FORT MYERS, Fla. (AP) — Even though a destructive hurricane had ravaged his community days earlier, nothing was going to stop Rabbi Yitzchok Minkowicz from holding prayer services Tuesday evening for the start of the holiest day on the calendar. Jewish.
Across southwest Florida devastated by Hurricane Ian, Jews planned to hold worship services for Yom Kippur, a day when they fast for 24 hours and ask forgiveness for the wrongs they have done. committed during the year, although many do so with drastically altered plans. by the storm.
Some congregations were skipping in-person attendance for the all-important Kol Nidre service on Tuesday evening, fearing it would be too dangerous to drive at night with debris piled on the roads and traffic lights turned off. Others held it in line.
At the Minkowicz Synagogue, Southwest Florida’s religiously traditional Chabad Lubavitch in Fort Myers, members planned a communal dinner before the fast began at sundown Tuesday, with the help of South Florida caterers. Florida, across the state. Some buildings on the 5-acre (2-hectare) campus were flooded. But the main building, where about 50 people sheltered during the hurricane, was relatively unscathed due to its higher elevation.
Power came back on Sunday night, and the campus turned into something of a community center, complete with food trucks and a food pantry. A large tent was erected in the parking lot where synagogue members – or anyone from the community – could stop for a meal.
“The most important thing we have is to make God happy,” Minkowicz said. “If God is happy, everything works out.”
At Temple Beth El in Fort Myers, worshipers planned to have in-person Yom Kippur services on Wednesday, with Kol Nidre services only available online Tuesday evening. However, plans were evolving within the congregation, which is part of the progressive reform movement, as utility trucks used the parking lot as a rest area for utility workers’ breaks. The trucks were to have left by Wednesday’s services.
Power was restored to the synagogue, whose property was littered with fallen trees and debris, but traffic lights were still out in the neighborhood, so Rabbi Nicole Luna said worshipers should heed their security when they decide to attend in person. Some of the more than 250 families in the congregation lost their homes.
“People are upset and need both resources and supplies, but also community and hope,” Luna said.
Rabbi Lawrence Dermer and his wife, Robin, decided not to hold a Kol Nidre service on Tuesday evening at their synagogue, Shalom Life Center, out of concern for the safety of their congregants. The evening service marks the beginning of the holiday with a sung prayer asking to be released from all obligations that cannot be fulfilled.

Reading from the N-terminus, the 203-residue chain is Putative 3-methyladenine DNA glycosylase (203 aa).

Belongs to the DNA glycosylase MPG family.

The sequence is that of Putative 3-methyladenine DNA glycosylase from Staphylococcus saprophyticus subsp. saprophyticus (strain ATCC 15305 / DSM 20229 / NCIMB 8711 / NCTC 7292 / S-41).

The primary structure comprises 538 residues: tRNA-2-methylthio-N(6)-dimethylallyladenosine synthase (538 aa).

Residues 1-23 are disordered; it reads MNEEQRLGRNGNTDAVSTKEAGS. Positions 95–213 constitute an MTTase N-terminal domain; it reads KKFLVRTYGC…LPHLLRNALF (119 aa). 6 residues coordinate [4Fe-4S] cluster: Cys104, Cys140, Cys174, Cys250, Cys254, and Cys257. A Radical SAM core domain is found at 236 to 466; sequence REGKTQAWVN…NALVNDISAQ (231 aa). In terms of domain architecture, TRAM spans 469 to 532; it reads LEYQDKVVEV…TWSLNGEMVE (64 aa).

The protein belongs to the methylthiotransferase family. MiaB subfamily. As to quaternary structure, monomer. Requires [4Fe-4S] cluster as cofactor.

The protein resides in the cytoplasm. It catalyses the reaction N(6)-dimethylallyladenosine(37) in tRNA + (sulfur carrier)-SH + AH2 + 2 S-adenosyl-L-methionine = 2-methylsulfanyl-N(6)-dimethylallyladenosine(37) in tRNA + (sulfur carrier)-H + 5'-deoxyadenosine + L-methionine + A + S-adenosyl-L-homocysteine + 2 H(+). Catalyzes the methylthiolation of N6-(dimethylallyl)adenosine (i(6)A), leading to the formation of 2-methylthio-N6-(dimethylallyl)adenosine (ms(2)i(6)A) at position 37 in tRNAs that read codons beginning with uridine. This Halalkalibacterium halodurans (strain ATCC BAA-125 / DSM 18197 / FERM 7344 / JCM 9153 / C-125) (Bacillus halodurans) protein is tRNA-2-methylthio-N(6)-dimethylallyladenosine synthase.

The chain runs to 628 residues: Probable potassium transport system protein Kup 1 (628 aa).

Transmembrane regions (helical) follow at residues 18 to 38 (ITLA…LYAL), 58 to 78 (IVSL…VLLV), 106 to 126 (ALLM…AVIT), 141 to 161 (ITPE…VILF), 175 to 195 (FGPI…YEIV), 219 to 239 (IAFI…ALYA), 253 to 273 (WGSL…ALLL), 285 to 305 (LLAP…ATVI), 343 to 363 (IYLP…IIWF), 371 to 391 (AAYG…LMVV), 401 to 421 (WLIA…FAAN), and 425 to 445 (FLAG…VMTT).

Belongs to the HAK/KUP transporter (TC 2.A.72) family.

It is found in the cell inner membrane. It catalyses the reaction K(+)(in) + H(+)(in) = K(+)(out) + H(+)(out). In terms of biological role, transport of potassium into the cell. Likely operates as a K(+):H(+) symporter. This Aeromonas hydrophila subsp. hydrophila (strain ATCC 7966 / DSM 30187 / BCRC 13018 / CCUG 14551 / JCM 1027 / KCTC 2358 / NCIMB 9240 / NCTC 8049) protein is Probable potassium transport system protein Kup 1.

“We didn’t want to encourage anyone to go out after dark. The roads are dangerous and in some areas there is still a curfew,” said Lawrence Dermer, who leads the congregation, which welcomes members from all Jewish backgrounds.
The Shalom Life Center planned to hold day services on Wednesday, but skipped holding a traditional community “breakfast” Wednesday evening, when Jews indulged in bagels, lox, whitefish and other delicacies. basis after 24 hours without eating. This will be postponed for a few weeks, until the community comes out of storm crisis mode, Lawrence Dermer said.
The Fort Myers metropolitan area has about 7,500 Jews, and the Naples area further south has an additional 7,500, according to estimates published in the American Jewish Year Book 2020. Compared to other parts of the state, Southwest Florida’s Jewish community is relatively new, with the oldest congregation, Temple Beth El, formed only in 1954 with 22 families.
Rather than causing them to question their religious beliefs, the fierce storm renewed the faith of many in their congregation, said Lawrence Dermer and his wife. During the 10 days between the Jewish New Year, Rosh Hashanah and Yom Kippur, Jews traditionally say to themselves, “May you be inscribed in the Book of Life”, in what is almost a plea that they be blessed with a another year of life.
“Yom Kippur is about the fragility of life. On the contrary, we have seen with Ian how precarious life is,” said Robin Dermer. “The meaning of Yom Kippur, of renewal and connection to God, will be deeper, not diminished.”
Schneider reported from Orlando, Florida. Giovanna Dell’Orto in Minneapolis contributed.
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For more AP coverage of Hurricane Ian: apnews.com/hub/hurricanes.